Lesbians wanted — Dallas Diablos begin recruiting women
It didn’t take much to convince Rose Preizler to join women’s rugby. As a girl, she played soccer and even baseball. But Preizler was never an athlete. Athletic supporter was more like it — especially women’s sports, like basketball.
Her college years were spent overseas, and in England Preizler enjoyed rugby as a spectator, where professional matches get the mega-sport reception. Of course, rugby isn’t as popular in the U.S. Most Americans are introduced to it during college or later. So when it comes to experience, the playing field is fairly level for everyone.
She knew women athletes who played contact sports, like football and rugby. And Preizler noticed how pumped they got when talking about knocking their opponents to the ground.
"Listening to them, I knew I wanted to play a tackle sport," Preizler says.
Now Preizler is hardly a demure little flower. She’s a two-wheeling badass with a Yamaha Royal Star cycle. Her partner, Kim Davis, encouraged her to pursue rugby.
"She helped me realize that getting into sports was easier than I had thought," Preizler says.
About a year ago, she joined the now-defunct Denton Whiptails women’s rugby team — mostly with the intention of getting in shape. Eventually, she "whored" her way onto the Dallas Diablos Football Club, Big D’s primarily gay rugby team. The "whore" term comes from the fact that in the U.S., teams are often looking to enlist players from other teams because there’s a shortage of ruggers.
Now the Diablos are really trying to whore some ladies onto the team. This summer, the Diablos will have a new women’s side. In July, a "sevens team" will start playing other women’s side teams. Preizler says it’s still all one big Diablos squad. In fact, the women and men practice together.
Just because Preizler is an adrenaline junkie who enjoy a good tackle, that doesn’t mean the Diablos are hoping to recruit hormonal lesbians looking for a way to vent their frustrations.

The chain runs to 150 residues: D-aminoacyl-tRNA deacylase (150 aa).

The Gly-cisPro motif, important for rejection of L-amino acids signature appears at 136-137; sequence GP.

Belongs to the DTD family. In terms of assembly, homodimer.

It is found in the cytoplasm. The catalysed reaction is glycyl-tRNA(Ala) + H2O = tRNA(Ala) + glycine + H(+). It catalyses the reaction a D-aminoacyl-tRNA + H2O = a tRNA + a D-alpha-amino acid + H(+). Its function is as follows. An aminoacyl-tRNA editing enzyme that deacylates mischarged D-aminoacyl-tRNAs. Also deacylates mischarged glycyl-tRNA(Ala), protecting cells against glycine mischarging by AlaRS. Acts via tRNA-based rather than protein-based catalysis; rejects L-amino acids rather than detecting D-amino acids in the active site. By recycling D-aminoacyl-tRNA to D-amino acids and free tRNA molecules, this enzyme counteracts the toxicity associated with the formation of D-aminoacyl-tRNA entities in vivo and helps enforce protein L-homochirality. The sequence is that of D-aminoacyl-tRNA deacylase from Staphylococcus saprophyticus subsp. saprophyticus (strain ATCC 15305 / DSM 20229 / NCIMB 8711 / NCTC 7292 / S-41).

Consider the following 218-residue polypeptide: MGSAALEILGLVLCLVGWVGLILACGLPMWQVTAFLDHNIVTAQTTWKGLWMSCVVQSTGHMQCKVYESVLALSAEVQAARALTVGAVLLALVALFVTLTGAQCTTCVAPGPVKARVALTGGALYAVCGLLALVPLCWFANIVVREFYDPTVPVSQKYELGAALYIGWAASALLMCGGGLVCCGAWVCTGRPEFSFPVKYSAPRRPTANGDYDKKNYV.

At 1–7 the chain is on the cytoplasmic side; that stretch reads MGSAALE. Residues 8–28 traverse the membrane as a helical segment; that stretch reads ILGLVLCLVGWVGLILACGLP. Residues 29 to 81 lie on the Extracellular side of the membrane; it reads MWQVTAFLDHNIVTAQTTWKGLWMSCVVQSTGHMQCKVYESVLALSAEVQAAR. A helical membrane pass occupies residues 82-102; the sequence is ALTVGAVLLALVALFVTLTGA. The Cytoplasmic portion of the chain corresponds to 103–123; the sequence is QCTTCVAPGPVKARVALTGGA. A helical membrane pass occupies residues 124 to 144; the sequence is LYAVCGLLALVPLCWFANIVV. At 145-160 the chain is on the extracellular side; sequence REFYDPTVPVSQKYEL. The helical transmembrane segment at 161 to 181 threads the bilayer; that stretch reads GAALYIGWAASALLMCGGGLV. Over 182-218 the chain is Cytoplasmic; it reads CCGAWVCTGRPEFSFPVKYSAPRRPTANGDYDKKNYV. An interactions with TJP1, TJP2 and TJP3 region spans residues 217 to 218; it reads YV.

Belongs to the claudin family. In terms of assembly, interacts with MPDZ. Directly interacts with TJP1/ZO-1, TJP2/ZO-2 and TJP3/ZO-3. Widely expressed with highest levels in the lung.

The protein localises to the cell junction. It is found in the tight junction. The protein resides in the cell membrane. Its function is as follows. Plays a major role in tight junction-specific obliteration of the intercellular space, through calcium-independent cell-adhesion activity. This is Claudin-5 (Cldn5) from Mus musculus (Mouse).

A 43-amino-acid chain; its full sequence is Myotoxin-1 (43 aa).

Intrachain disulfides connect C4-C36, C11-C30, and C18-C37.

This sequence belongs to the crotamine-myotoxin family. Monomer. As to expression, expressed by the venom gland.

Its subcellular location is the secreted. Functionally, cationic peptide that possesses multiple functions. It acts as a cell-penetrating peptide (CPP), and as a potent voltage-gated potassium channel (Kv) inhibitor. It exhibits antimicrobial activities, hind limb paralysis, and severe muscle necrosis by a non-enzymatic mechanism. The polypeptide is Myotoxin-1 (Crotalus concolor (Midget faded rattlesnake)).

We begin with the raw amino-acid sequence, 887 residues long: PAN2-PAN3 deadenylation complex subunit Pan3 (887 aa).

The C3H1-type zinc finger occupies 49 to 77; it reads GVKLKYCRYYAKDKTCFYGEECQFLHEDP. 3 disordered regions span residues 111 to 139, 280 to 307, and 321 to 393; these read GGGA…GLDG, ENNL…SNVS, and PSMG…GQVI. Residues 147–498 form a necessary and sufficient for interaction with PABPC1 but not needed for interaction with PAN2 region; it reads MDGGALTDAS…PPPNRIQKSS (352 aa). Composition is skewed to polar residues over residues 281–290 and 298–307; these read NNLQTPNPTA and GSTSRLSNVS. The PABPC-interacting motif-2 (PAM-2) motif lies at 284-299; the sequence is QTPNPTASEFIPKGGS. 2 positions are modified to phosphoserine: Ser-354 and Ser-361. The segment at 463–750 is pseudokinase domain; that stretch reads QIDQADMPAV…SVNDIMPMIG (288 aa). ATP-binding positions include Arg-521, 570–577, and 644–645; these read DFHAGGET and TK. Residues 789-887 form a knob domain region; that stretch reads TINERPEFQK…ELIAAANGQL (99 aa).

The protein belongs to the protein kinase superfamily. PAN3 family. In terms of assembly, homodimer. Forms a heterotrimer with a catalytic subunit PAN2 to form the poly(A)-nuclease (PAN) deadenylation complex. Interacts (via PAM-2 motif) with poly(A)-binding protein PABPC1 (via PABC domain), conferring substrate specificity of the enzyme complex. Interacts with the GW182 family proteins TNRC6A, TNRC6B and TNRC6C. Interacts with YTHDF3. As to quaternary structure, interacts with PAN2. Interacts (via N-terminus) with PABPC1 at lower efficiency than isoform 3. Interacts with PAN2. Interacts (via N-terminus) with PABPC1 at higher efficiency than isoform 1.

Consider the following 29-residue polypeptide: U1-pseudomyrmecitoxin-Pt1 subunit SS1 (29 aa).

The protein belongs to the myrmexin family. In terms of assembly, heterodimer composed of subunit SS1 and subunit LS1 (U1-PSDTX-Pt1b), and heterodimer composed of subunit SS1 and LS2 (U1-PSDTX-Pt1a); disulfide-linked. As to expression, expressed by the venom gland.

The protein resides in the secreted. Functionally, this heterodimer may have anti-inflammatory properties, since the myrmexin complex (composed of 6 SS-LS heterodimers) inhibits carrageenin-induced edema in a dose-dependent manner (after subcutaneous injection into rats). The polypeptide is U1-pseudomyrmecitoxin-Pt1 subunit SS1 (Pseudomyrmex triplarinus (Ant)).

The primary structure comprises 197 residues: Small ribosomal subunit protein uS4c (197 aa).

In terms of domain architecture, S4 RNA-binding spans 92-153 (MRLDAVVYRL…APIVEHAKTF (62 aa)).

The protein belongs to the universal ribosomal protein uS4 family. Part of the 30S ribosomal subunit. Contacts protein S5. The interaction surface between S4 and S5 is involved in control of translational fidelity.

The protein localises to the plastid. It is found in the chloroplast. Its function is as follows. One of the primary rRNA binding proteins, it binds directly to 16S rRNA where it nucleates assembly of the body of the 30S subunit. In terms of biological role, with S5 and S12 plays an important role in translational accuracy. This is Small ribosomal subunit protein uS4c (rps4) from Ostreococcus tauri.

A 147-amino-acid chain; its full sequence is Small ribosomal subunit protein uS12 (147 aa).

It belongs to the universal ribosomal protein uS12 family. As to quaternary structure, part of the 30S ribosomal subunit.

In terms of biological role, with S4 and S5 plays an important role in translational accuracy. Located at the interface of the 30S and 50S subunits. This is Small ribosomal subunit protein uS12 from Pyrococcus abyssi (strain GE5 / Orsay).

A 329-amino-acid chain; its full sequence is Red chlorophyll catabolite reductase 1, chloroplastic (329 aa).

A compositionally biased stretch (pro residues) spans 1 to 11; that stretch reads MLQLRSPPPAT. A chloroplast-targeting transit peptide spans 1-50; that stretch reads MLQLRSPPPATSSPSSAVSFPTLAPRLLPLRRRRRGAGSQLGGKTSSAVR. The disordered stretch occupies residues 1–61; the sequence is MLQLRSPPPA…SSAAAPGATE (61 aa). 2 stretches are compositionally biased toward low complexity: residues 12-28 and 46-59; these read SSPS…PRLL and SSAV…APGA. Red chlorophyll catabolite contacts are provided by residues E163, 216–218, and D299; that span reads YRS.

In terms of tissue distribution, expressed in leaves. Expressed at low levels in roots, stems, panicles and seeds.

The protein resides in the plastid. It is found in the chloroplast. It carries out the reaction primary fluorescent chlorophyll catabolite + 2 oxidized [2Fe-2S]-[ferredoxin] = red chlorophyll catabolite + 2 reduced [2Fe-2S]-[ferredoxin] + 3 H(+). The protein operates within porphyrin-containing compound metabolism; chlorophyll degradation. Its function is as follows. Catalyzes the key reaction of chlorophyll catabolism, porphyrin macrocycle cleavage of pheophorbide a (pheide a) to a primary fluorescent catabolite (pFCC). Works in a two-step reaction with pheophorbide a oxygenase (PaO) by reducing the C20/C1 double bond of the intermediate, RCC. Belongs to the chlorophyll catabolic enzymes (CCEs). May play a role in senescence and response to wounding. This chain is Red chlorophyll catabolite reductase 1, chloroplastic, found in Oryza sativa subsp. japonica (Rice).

"No way! The girls are laid back, friendly and welcoming. Rugby is all about camaraderie. After matches, you hang out with the other team," she says.
Body types do help determine a player’s position. Since Preizler is a big girl and not the fastest runner, she’s a "prop," which means she’s in the front row of the scrum, locking heads and shoulders and pushing with her legs while trying to gain ground.
"Hookers" — players who hook the ball in the scrum — are in the front row too. Sometime their short stature can be an advantage.
"Locks," like Preizler’s partner, are usually taller. Fast and skinny girls do better as "half-backs" — for when the ball comes out of the scrum.
What’s it like practicing with men?
"It’s fun. They guys want a women’s team. A lot of them play rugby because there isn’t a football team they can join. They really help us learn the game. That’s what good rugby is all about — having a good attitude and be willing to learn a new game," she explains.
|GET IN THE GAME
Interested in rugby?
Experience not necessary.
The Dallas Diablos Football Club holds 90-minute practices on Mondays and Wednesdays at 6:45 p.m at the Lake Highlands Pitch located at the southwest corner of Lake Highlands Drive and Buckner Boulevard (Loop 12). For information about the women’s side team, e-mail Preizler at email@example.com or the Diablos’ coach firstname.lastname@example.org.
This article appeared in the Dallas Voice print edition May 9, 2008.
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